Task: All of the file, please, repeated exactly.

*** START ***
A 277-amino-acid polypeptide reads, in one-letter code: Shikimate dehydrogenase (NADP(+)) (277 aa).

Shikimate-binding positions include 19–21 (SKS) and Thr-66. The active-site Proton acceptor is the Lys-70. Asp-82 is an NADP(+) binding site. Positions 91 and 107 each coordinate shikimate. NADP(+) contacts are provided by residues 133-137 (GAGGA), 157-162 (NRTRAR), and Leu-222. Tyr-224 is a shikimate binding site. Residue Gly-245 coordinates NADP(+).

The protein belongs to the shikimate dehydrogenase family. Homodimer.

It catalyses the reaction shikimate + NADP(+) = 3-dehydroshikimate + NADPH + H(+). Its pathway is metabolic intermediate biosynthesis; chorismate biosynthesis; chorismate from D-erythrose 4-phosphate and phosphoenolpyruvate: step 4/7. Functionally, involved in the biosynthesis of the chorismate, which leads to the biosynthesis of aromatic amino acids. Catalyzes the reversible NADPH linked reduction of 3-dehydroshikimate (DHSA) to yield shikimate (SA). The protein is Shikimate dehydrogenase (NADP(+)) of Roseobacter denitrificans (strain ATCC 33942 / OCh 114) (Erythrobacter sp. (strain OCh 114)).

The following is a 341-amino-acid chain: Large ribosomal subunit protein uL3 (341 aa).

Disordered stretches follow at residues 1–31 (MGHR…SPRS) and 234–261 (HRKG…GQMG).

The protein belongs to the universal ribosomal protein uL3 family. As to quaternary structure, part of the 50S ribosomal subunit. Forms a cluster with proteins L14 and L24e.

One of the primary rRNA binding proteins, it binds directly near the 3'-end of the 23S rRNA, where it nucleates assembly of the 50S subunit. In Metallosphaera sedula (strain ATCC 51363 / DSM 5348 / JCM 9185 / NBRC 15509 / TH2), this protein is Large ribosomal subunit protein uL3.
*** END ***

A 277-amino-acid polypeptide reads, in one-letter code: Shikimate dehydrogenase (NADP(+)) (277 aa).

Shikimate-binding positions include 19–21 (SKS) and Thr-66. The active-site Proton acceptor is the Lys-70. Asp-82 is an NADP(+) binding site. Positions 91 and 107 each coordinate shikimate. NADP(+) contacts are provided by residues 133-137 (GAGGA), 157-162 (NRTRAR), and Leu-222. Tyr-224 is a shikimate binding site. Residue Gly-245 coordinates NADP(+).

The protein belongs to the shikimate dehydrogenase family. Homodimer.

It catalyses the reaction shikimate + NADP(+) = 3-dehydroshikimate + NADPH + H(+). Its pathway is metabolic intermediate biosynthesis; chorismate biosynthesis; chorismate from D-erythrose 4-phosphate and phosphoenolpyruvate: step 4/7. Functionally, involved in the biosynthesis of the chorismate, which leads to the biosynthesis of aromatic amino acids. Catalyzes the reversible NADPH linked reduction of 3-dehydroshikimate (DHSA) to yield shikimate (SA). The protein is Shikimate dehydrogenase (NADP(+)) of Roseobacter denitrificans (strain ATCC 33942 / OCh 114) (Erythrobacter sp. (strain OCh 114)).

The following is a 341-amino-acid chain: Large ribosomal subunit protein uL3 (341 aa).

Disordered stretches follow at residues 1–31 (MGHR…SPRS) and 234–261 (HRKG…GQMG).

The protein belongs to the universal ribosomal protein uL3 family. As to quaternary structure, part of the 50S ribosomal subunit. Forms a cluster with proteins L14 and L24e.

One of the primary rRNA binding proteins, it binds directly near the 3'-end of the 23S rRNA, where it nucleates assembly of the 50S subunit. In Metallosphaera sedula (strain ATCC 51363 / DSM 5348 / JCM 9185 / NBRC 15509 / TH2), this protein is Large ribosomal subunit protein uL3.